Kicking Marijuana -- New Drug Therapy


With the push toward legalization, we sometimes forget that in some people, marijuana is addictive. For this population, stopping use is extraordinarily hard. Even though cannabis is the most widely abused illegal drug worldwide, and is responsible for one-quarter of all substance abuse admission, there is no approved pharmaceutical therapy for dependence on cannabis.

A new study shows that an anti-seizure medication may work in helping marijuana addicts give up the drug. The medication, gabapentin, is currently prescribed to treat seizures, but has also found use off label, for pain and hot flashes.

This study used two groups of patients. All were trying to kick the marijuana habit. One group got gabapentin and the other placebo. All were monitored for marijuana use (urine and interview) and all received counseling for the addiction. After three months, those on gabapentin had a 50% higher abstinence rate than the non-medicated group.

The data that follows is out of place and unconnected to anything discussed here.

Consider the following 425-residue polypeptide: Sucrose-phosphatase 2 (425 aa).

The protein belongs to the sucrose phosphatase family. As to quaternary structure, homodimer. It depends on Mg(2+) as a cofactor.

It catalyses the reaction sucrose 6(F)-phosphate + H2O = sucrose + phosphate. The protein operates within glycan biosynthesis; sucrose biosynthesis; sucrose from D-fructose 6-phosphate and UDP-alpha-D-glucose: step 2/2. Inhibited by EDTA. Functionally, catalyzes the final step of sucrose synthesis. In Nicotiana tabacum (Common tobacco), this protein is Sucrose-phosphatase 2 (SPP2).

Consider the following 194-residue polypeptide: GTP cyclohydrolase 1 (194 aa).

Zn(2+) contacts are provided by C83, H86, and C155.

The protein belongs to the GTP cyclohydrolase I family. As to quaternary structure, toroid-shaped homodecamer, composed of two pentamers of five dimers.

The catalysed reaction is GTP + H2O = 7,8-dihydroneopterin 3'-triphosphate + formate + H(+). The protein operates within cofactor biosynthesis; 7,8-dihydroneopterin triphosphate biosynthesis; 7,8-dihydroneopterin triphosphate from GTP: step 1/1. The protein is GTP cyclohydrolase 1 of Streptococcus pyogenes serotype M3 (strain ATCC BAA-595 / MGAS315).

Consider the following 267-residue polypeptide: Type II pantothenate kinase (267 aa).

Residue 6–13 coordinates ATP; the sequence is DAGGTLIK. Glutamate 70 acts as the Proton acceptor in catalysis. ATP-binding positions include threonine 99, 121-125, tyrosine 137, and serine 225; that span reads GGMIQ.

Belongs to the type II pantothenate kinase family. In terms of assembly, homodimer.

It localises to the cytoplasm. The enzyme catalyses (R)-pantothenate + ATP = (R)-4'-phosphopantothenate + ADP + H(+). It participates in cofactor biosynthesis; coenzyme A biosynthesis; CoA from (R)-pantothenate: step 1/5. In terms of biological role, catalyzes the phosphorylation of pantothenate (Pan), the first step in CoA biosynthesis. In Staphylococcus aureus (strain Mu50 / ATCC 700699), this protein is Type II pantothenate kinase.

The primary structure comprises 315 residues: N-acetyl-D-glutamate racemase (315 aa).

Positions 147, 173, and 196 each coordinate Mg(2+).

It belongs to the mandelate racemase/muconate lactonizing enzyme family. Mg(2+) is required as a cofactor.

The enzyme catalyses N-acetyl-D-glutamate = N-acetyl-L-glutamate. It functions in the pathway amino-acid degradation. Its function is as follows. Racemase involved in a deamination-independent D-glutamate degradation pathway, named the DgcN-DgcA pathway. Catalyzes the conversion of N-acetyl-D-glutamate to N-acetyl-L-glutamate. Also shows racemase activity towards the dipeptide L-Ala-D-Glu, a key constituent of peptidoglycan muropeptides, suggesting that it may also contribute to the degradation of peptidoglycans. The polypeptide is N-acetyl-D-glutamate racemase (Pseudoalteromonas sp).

Patients using the drug also reported fewer withdrawal symptoms than the control group.

Since gabapentin is already approved for human use, therapists can prescribe it for their patients immediately if this study is borne out. Doctors are cautioned that the study is only an initial look at the use of the drug for marijuana addiction. The mechanism for this effect is not well understood, but researchers postulate it helps with impulse control and stabilizes brain chemistry so that feelings of stress are reduced.

Also of note is that the drug wasn’t used in a “prescribe it and forget it” format. All patients received addiction treatment along with the gabapentin. For this reason, any use based on these results should be combined with professional addiction treatment and therapy. However, such positive results will likely make gabapentin a standard therapy adjunct in marijuana addiction therapy.


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